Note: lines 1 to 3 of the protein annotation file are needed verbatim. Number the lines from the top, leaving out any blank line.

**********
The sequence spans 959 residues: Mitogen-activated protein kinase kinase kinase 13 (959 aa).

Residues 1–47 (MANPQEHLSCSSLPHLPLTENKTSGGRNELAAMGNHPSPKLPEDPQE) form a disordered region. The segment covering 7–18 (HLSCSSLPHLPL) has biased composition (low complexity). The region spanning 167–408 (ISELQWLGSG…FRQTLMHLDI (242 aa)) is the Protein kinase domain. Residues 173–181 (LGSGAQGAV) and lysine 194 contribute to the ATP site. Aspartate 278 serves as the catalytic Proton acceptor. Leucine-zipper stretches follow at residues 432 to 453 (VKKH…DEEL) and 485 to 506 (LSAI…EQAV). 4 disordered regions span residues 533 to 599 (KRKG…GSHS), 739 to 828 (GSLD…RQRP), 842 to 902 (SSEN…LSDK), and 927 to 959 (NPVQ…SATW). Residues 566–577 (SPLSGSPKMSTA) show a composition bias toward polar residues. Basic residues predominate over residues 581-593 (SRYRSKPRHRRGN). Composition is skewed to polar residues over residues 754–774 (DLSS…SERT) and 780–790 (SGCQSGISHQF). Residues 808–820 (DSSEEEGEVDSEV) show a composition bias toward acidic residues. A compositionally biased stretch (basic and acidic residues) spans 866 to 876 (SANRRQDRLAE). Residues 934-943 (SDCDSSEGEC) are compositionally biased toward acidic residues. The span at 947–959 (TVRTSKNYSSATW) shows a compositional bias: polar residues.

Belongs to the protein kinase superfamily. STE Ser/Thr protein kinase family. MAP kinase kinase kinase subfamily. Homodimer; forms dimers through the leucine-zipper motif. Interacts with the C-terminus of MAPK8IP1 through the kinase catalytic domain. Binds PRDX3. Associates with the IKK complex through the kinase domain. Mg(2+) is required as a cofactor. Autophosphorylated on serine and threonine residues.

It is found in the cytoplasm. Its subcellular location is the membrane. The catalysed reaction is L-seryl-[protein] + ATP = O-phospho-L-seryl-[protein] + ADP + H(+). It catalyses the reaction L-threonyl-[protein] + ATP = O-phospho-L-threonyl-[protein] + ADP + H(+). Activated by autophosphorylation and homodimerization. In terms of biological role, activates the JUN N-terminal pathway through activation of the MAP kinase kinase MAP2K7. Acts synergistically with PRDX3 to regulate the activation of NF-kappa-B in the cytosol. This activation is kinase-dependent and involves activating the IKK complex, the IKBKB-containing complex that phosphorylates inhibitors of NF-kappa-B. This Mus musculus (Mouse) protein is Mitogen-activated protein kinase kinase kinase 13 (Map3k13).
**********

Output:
The sequence spans 959 residues: Mitogen-activated protein kinase kinase kinase 13 (959 aa).

Residues 1–47 (MANPQEHLSCSSLPHLPLTENKTSGGRNELAAMGNHPSPKLPEDPQE) form a disordered region. The segment covering 7–18 (HLSCSSLPHLPL) has biased composition (low complexity). The region spanning 167–408 (ISELQWLGSG…FRQTLMHLDI (242 aa)) is the Protein kinase domain. Residues 173–181 (LGSGAQGAV) and lysine 194 contribute to the ATP site. Aspartate 278 serves as the catalytic Proton acceptor. Leucine-zipper stretches follow at residues 432 to 453 (VKKH…DEEL) and 485 to 506 (LSAI…EQAV). 4 disordered regions span residues 533 to 599 (KRKG…GSHS), 739 to 828 (GSLD…RQRP), 842 to 902 (SSEN…LSDK), and 927 to 959 (NPVQ…SATW). Residues 566–577 (SPLSGSPKMSTA) show a composition bias toward polar residues. Basic residues predominate over residues 581-593 (SRYRSKPRHRRGN). Composition is skewed to polar residues over residues 754–774 (DLSS…SERT) and 780–790 (SGCQSGISHQF). Residues 808–820 (DSSEEEGEVDSEV) show a composition bias toward acidic residues. A compositionally biased stretch (basic and acidic residues) spans 866 to 876 (SANRRQDRLAE). Residues 934-943 (SDCDSSEGEC) are compositionally biased toward acidic residues. The span at 947–959 (TVRTSKNYSSATW) shows a compositional bias: polar residues.

Belongs to the protein kinase superfamily. STE Ser/Thr protein kinase family. MAP kinase kinase kinase subfamily. Homodimer; forms dimers through the leucine-zipper motif. Interacts with the C-terminus of MAPK8IP1 through the kinase catalytic domain. Binds PRDX3. Associates with the IKK complex through the kinase domain. Mg(2+) is required as a cofactor. Autophosphorylated on serine and threonine residues.